Digital | Retailer Brian Hibbs responds to recent comments around the price of digital comics, commenting on how “channel migration” could effect comic retailers: “The concern of the comics retailer isn’t that there IS digital — fuck, I’m totally all for a mechanism to drive a potentially wide segment of customers to the medium of comics itself. How can that NOT help me? But, rather, that enough customers will ‘change channels’ (of purchase), so as to make segments of work unprofitible to carry. I’ve been pretty straight with you — most periodicals are but marginally profitible; most books are largely unprofitible. That we have stellar, break out, oh-my-god-it’s-like-printing-money successes like WALKING DEAD or BONE or SANDMAN doesn’t mean that this is the way all books can follow. Quite the opposite in fact! So what this means is that even losing a TINY portion of the readership through Channel Migration could potentially have dire effects. Seriously, if I lost just 10% of my customers, I’m done. And what we also know is that when physical stores close, most of that readership for comics UTTERLY VANISHES. The gist of this is that losing 10% of sales to migration could mean that the other 80% of that stores’ sales are COMPLETELY LOST.” [The Savage Critics]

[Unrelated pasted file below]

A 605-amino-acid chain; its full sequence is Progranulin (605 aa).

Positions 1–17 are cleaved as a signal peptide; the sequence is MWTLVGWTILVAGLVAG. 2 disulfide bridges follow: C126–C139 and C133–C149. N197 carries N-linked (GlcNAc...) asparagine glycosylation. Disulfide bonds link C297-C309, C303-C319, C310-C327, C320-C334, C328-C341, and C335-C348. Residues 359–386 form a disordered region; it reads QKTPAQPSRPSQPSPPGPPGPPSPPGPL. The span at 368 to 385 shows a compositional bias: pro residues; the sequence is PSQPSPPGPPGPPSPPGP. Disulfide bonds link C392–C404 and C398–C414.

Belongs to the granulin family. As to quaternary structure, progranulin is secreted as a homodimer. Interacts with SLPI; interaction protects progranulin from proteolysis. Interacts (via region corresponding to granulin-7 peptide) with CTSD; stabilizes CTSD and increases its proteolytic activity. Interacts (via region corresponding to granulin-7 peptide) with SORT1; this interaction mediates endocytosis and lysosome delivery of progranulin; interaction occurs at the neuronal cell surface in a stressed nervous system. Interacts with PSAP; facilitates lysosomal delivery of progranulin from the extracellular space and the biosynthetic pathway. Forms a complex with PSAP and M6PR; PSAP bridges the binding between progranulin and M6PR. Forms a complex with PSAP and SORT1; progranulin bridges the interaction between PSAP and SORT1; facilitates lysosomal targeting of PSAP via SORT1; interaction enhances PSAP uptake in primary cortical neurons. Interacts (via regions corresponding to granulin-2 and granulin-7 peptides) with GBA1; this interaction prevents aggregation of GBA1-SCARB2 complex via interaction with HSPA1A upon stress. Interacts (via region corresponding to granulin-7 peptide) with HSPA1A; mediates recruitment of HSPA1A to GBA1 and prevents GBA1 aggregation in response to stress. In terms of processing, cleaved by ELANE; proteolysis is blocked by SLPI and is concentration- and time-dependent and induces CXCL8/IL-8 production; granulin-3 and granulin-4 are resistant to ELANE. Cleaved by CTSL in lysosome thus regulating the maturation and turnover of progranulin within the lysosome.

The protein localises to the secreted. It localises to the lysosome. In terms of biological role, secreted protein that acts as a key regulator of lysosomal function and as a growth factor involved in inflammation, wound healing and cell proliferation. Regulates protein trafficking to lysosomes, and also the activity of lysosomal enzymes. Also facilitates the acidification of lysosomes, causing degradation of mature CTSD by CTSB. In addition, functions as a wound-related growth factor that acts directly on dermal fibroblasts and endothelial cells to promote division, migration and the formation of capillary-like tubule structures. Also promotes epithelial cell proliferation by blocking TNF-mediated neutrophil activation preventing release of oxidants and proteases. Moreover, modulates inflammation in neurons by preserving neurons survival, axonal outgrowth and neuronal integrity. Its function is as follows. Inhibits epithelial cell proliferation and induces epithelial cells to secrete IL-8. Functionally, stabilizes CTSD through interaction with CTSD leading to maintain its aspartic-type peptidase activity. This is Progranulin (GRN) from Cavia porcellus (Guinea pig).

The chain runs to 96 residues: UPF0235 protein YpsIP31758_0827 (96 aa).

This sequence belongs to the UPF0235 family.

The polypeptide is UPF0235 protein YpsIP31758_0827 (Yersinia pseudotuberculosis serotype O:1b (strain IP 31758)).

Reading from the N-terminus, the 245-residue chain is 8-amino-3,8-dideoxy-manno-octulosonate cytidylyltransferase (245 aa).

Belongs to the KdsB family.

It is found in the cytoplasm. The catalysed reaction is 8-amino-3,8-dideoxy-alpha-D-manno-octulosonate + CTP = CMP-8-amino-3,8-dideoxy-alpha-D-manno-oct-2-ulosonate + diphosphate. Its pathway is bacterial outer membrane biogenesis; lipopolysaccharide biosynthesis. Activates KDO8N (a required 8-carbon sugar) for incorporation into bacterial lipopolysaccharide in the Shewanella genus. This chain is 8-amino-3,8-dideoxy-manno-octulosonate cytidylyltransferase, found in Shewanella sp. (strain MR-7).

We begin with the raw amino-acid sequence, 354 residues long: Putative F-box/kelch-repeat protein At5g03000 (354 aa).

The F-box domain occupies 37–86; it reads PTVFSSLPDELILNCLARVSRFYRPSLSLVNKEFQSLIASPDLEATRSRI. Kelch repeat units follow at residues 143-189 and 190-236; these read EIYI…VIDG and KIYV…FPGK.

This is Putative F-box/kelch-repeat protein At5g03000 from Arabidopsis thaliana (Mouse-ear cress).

Bloomsday is just around the corner, and that reminds us that work is continuing on Rob Berry’s Ulysses Seen, a graphic adaptation of James Joyce’s Ulysses, luminously illustrated by Berry and Josh Levitas. The adaptation is going in chronological order of Leopold Bloom’s doings on June 16, 1904, rather than in the order of the book, so the fourth chapter of the book, “Calypso,” is the second chapter of the comic. Berry and Levitas follow Bloom around his kitchen and the streets of Dublin as he fixes breakfast, daydreams, picks up a kidney, brings his wife Molly tea and toast … it’s very atmospheric, and captures the visuals of the prose book in a nice way.
An extra bonus is Mike Barsanti and Janine Utell’s Reader’s Guide, which explains the more arcane references and points out the inspirations for the art. Rob tells me that there is new material about to debut on the webcomic site, and the Calypso chapter will be up on the iPad in time for Bloomsday. (You may remember there was a bit of controversy about the first chapter, Telemachus; Apple has since rethought its policy, and Ulysses Seen will make it to the iPad intact.)